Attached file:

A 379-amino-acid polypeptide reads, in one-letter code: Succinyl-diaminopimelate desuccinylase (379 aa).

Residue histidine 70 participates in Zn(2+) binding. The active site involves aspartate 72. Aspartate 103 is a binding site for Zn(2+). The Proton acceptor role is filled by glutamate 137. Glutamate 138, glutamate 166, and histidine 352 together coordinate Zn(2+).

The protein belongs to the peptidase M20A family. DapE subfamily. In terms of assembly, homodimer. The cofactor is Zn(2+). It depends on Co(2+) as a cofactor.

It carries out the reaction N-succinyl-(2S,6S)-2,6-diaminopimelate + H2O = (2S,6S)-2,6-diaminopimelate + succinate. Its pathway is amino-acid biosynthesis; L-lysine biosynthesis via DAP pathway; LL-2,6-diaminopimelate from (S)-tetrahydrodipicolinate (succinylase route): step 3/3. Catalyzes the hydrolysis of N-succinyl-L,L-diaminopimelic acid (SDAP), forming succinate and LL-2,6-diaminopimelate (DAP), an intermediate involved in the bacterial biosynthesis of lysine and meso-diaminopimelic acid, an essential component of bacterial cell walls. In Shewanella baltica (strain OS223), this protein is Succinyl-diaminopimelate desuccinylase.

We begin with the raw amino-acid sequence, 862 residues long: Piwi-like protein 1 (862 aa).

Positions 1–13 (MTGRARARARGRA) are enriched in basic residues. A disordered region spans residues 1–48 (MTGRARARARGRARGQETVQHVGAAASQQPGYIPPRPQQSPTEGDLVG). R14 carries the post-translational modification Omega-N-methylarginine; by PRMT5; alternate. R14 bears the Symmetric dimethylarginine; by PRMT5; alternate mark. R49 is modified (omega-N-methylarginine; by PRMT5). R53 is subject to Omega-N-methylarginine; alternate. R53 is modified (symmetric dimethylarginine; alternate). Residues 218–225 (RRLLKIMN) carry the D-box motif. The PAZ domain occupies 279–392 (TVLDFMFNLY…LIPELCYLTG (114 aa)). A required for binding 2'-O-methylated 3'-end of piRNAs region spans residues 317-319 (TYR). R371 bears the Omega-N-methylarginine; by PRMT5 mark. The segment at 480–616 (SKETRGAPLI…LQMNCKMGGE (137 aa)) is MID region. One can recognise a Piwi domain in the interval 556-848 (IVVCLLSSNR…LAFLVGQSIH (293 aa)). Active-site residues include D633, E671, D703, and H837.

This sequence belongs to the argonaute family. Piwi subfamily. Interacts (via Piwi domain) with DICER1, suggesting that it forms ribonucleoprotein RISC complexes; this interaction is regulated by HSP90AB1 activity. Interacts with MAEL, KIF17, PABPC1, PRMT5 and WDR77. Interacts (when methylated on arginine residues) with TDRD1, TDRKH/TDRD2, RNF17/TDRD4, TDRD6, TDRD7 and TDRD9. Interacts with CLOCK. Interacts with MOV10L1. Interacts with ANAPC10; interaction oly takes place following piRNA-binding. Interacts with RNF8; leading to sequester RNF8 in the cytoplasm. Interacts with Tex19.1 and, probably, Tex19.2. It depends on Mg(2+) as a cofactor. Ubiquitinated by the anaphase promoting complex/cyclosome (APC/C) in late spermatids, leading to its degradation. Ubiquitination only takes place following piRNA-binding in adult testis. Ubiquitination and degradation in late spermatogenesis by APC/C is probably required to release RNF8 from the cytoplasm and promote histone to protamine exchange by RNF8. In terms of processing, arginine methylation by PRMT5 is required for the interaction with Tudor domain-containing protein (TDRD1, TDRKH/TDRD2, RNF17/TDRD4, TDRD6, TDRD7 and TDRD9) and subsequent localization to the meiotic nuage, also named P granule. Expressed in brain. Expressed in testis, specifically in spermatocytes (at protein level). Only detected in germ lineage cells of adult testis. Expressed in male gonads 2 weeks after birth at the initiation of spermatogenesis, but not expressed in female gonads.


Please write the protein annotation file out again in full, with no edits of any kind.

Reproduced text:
A 379-amino-acid polypeptide reads, in one-letter code: Succinyl-diaminopimelate desuccinylase (379 aa).

Residue histidine 70 participates in Zn(2+) binding. The active site involves aspartate 72. Aspartate 103 is a binding site for Zn(2+). The Proton acceptor role is filled by glutamate 137. Glutamate 138, glutamate 166, and histidine 352 together coordinate Zn(2+).

The protein belongs to the peptidase M20A family. DapE subfamily. In terms of assembly, homodimer. The cofactor is Zn(2+). It depends on Co(2+) as a cofactor.

It carries out the reaction N-succinyl-(2S,6S)-2,6-diaminopimelate + H2O = (2S,6S)-2,6-diaminopimelate + succinate. Its pathway is amino-acid biosynthesis; L-lysine biosynthesis via DAP pathway; LL-2,6-diaminopimelate from (S)-tetrahydrodipicolinate (succinylase route): step 3/3. Catalyzes the hydrolysis of N-succinyl-L,L-diaminopimelic acid (SDAP), forming succinate and LL-2,6-diaminopimelate (DAP), an intermediate involved in the bacterial biosynthesis of lysine and meso-diaminopimelic acid, an essential component of bacterial cell walls. In Shewanella baltica (strain OS223), this protein is Succinyl-diaminopimelate desuccinylase.

We begin with the raw amino-acid sequence, 862 residues long: Piwi-like protein 1 (862 aa).

Positions 1–13 (MTGRARARARGRA) are enriched in basic residues. A disordered region spans residues 1–48 (MTGRARARARGRARGQETVQHVGAAASQQPGYIPPRPQQSPTEGDLVG). R14 carries the post-translational modification Omega-N-methylarginine; by PRMT5; alternate. R14 bears the Symmetric dimethylarginine; by PRMT5; alternate mark. R49 is modified (omega-N-methylarginine; by PRMT5). R53 is subject to Omega-N-methylarginine; alternate. R53 is modified (symmetric dimethylarginine; alternate). Residues 218–225 (RRLLKIMN) carry the D-box motif. The PAZ domain occupies 279–392 (TVLDFMFNLY…LIPELCYLTG (114 aa)). A required for binding 2'-O-methylated 3'-end of piRNAs region spans residues 317-319 (TYR). R371 bears the Omega-N-methylarginine; by PRMT5 mark. The segment at 480–616 (SKETRGAPLI…LQMNCKMGGE (137 aa)) is MID region. One can recognise a Piwi domain in the interval 556-848 (IVVCLLSSNR…LAFLVGQSIH (293 aa)). Active-site residues include D633, E671, D703, and H837.

This sequence belongs to the argonaute family. Piwi subfamily. Interacts (via Piwi domain) with DICER1, suggesting that it forms ribonucleoprotein RISC complexes; this interaction is regulated by HSP90AB1 activity. Interacts with MAEL, KIF17, PABPC1, PRMT5 and WDR77. Interacts (when methylated on arginine residues) with TDRD1, TDRKH/TDRD2, RNF17/TDRD4, TDRD6, TDRD7 and TDRD9. Interacts with CLOCK. Interacts with MOV10L1. Interacts with ANAPC10; interaction oly takes place following piRNA-binding. Interacts with RNF8; leading to sequester RNF8 in the cytoplasm. Interacts with Tex19.1 and, probably, Tex19.2. It depends on Mg(2+) as a cofactor. Ubiquitinated by the anaphase promoting complex/cyclosome (APC/C) in late spermatids, leading to its degradation. Ubiquitination only takes place following piRNA-binding in adult testis. Ubiquitination and degradation in late spermatogenesis by APC/C is probably required to release RNF8 from the cytoplasm and promote histone to protamine exchange by RNF8. In terms of processing, arginine methylation by PRMT5 is required for the interaction with Tudor domain-containing protein (TDRD1, TDRKH/TDRD2, RNF17/TDRD4, TDRD6, TDRD7 and TDRD9) and subsequent localization to the meiotic nuage, also named P granule. Expressed in brain. Expressed in testis, specifically in spermatocytes (at protein level). Only detected in germ lineage cells of adult testis. Expressed in male gonads 2 weeks after birth at the initiation of spermatogenesis, but not expressed in female gonads.